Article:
14. Angkor Wat
  15. Great Barrier Reef
  16. Antarctica
  17. Easter Island
  18. Machu Picchu
  19. Amazon Rainforest
  20. Galapagos Islands
  21. Chichen Itza


Wherever I travel, I try to learn a few basic words or phrases in the language of the country I’m visiting. I’m not a linguist. In fact, when it comes to foreign languages I’m “tone deaf”. Well intended, but abysmal at pronunciation. Sometimes I feel I’m causing more confusion with my poor language skills than if I didn’t try at all! In spite of my impairment, I have learned a few new words over the years. Some have even stuck with me past my travels.

My favorite word, so far, is “Prego!”

Isn’t that a great word? It can express so many different things and yet it is just an everyday word in Italy. It’s one of those words that doesn’t really translate exactly. But, it works so well in so many situations. I think the word most similar in the US is “okay”.

“Okay” can mean agreement, acknowledgment, enthusiasm or sarcasm depending on the situation. “Prego” is like that. But, “okay” seems dull compared to “Prego”. And, “Prego” seems to have more uses.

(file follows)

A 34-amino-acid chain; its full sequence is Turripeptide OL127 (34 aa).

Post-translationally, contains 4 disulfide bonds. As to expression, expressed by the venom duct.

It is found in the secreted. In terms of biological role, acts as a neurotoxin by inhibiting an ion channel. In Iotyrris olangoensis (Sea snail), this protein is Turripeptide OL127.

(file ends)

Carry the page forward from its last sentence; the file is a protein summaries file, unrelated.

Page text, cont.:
Maybe it’s that fabulous accent that goes with it. Or the ambience? After all, everything looks, tastes, and sounds better in Italian, right?  I don’t know, but I fell in love with “Prego!”

  • “Thank you for helping me.”
    • “Prego!” Your welcome.
  •  “Do you have tables available for lunch?”
    • “Prego!” Come in. Have a seat.
  • “Look, there’s a parking space right up front.”
    • “Prego!” Outstanding.
  • “I know I’m not supposed to drink cappuccino in the afternoon, but I’m dying to try one.”
    • “Prego!” Whatever. (This may or may not be accompanied with an eye roll, depending on the sincerity of the speaker!)

What is your favorite word that just works for any situation?